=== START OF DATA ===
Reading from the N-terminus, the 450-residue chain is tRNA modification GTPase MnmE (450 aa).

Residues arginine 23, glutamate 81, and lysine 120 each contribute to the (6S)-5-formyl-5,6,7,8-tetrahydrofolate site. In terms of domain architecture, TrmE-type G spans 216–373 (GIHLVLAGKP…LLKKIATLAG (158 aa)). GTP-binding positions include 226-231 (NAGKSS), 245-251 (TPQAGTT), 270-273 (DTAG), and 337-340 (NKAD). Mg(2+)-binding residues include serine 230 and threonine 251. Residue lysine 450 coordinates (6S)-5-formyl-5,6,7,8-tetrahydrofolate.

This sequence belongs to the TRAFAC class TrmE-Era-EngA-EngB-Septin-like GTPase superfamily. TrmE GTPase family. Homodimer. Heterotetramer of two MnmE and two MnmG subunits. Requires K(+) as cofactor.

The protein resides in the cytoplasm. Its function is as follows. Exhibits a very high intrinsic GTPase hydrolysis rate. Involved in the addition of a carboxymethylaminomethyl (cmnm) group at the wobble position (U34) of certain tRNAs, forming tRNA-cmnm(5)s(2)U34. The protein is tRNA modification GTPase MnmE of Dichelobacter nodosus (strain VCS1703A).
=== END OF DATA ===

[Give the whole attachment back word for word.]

Reading from the N-terminus, the 450-residue chain is tRNA modification GTPase MnmE (450 aa).

Residues arginine 23, glutamate 81, and lysine 120 each contribute to the (6S)-5-formyl-5,6,7,8-tetrahydrofolate site. In terms of domain architecture, TrmE-type G spans 216–373 (GIHLVLAGKP…LLKKIATLAG (158 aa)). GTP-binding positions include 226-231 (NAGKSS), 245-251 (TPQAGTT), 270-273 (DTAG), and 337-340 (NKAD). Mg(2+)-binding residues include serine 230 and threonine 251. Residue lysine 450 coordinates (6S)-5-formyl-5,6,7,8-tetrahydrofolate.

This sequence belongs to the TRAFAC class TrmE-Era-EngA-EngB-Septin-like GTPase superfamily. TrmE GTPase family. Homodimer. Heterotetramer of two MnmE and two MnmG subunits. Requires K(+) as cofactor.

The protein resides in the cytoplasm. Its function is as follows. Exhibits a very high intrinsic GTPase hydrolysis rate. Involved in the addition of a carboxymethylaminomethyl (cmnm) group at the wobble position (U34) of certain tRNAs, forming tRNA-cmnm(5)s(2)U34. The protein is tRNA modification GTPase MnmE of Dichelobacter nodosus (strain VCS1703A).